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  • Author: Luc Tremblay x
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Marlene Luis and Luc Tremblay

We aimed to determine if visual feedback use during aerial skills is more efficient at low angular head velocity (AHV; i.e., <350 deg/s) than at high AHV. Twelve experienced female acrobats performed 20 back tuck somersaults under four experimental conditions: full-vision (FV), vision at AHV below 350 deg/s (VBelow), vision at AHV above 350 deg/s (VAbove), and no-vision (NV). AHV was calculated in real time, and liquid crystal goggles were used to manipulate vision. Two gymnastics judges scored landing stability using a four-point scale. All vision conditions that allowed some vision yielded significantly better landing scores than in the NV condition. Furthermore, a nonparametric test revealed that VBelow yielded a better performance ranking than the FV condition. We conclude that visual feedback during a back tuck somersault is used for landing stability at all angular head velocities, but optimal feedback use occurs when there is retinal stability.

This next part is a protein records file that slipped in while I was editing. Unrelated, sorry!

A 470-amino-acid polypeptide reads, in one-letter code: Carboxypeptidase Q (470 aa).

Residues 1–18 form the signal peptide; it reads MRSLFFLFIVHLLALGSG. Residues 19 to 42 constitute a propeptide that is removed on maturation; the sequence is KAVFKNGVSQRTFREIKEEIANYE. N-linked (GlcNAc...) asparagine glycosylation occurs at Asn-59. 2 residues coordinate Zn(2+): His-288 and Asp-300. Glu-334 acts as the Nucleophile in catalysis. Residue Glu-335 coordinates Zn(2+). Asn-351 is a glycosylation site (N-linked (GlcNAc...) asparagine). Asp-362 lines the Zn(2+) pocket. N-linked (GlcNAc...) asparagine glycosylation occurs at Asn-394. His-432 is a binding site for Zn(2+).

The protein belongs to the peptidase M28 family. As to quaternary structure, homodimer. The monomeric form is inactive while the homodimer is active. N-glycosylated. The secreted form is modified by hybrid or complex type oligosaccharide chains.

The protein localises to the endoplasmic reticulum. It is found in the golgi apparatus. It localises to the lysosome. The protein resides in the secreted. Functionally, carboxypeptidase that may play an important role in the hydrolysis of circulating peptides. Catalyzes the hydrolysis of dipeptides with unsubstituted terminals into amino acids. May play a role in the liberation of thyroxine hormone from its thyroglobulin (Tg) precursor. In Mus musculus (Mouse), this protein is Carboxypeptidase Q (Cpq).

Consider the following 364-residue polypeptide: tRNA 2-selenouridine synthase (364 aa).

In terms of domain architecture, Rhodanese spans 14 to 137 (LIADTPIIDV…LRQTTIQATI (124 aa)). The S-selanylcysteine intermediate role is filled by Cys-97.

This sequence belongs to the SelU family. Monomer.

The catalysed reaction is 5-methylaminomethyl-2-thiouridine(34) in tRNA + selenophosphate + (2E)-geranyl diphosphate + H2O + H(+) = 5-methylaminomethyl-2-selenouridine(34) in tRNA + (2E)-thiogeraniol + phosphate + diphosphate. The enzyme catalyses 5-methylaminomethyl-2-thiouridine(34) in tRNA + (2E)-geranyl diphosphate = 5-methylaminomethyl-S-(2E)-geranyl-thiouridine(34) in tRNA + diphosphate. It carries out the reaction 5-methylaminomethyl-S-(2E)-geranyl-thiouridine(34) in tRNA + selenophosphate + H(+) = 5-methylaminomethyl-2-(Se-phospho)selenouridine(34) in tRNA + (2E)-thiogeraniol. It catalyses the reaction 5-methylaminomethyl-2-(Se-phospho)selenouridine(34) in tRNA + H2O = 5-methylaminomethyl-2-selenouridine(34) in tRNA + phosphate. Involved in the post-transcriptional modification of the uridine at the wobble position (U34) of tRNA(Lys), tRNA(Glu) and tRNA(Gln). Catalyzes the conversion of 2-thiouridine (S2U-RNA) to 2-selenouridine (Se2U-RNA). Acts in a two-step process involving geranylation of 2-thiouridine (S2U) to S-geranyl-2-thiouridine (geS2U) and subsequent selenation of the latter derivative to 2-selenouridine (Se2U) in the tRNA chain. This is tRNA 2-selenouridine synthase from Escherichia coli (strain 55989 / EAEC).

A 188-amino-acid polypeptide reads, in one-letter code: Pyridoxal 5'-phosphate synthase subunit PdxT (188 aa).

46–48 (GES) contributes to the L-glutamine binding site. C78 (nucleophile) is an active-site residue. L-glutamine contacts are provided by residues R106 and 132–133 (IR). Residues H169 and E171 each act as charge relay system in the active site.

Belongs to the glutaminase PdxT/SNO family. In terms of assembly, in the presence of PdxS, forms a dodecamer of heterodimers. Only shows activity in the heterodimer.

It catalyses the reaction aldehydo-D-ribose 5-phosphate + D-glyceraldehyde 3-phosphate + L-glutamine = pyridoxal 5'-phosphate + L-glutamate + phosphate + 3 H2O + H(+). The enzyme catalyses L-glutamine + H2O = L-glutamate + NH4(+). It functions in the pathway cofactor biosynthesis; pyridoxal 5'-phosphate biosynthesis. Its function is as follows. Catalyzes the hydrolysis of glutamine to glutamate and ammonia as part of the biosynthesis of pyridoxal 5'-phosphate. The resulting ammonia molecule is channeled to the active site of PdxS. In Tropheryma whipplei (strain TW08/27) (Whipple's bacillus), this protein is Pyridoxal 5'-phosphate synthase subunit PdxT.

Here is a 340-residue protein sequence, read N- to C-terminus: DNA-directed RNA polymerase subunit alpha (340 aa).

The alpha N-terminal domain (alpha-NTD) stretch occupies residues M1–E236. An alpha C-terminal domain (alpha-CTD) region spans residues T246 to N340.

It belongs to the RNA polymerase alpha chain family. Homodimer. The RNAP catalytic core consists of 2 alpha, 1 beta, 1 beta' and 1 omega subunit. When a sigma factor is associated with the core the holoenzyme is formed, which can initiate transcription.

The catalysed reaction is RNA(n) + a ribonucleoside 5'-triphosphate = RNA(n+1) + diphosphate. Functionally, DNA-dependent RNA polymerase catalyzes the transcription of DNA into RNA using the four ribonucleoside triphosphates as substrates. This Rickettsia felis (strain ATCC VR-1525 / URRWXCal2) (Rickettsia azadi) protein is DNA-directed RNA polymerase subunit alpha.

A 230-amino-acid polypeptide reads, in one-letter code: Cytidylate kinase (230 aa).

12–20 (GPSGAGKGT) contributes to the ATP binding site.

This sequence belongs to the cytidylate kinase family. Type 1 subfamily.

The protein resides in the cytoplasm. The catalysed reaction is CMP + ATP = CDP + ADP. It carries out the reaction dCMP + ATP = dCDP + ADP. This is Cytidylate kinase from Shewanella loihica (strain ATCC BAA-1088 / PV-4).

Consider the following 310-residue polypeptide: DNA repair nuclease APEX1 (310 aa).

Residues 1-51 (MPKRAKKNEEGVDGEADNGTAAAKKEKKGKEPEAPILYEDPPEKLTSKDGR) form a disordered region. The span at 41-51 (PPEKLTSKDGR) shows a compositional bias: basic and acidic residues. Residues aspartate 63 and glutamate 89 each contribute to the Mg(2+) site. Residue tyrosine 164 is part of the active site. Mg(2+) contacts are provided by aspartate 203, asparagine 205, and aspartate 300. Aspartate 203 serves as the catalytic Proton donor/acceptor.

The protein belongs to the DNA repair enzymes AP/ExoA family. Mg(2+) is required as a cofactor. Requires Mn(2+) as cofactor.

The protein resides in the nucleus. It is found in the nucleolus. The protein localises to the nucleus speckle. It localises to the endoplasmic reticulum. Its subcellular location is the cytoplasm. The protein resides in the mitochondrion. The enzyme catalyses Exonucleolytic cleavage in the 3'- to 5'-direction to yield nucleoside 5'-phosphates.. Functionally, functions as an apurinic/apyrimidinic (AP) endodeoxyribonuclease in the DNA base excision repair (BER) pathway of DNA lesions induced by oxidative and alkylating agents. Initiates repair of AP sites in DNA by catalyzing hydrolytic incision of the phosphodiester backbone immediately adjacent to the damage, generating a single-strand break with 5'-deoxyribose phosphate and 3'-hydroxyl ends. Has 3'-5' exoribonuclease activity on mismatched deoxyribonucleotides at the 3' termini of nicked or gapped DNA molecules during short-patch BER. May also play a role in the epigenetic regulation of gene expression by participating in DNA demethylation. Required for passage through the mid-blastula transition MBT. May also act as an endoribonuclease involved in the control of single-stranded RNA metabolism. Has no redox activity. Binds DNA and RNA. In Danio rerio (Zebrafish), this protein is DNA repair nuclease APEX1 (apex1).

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John de Grosbois and Luc Tremblay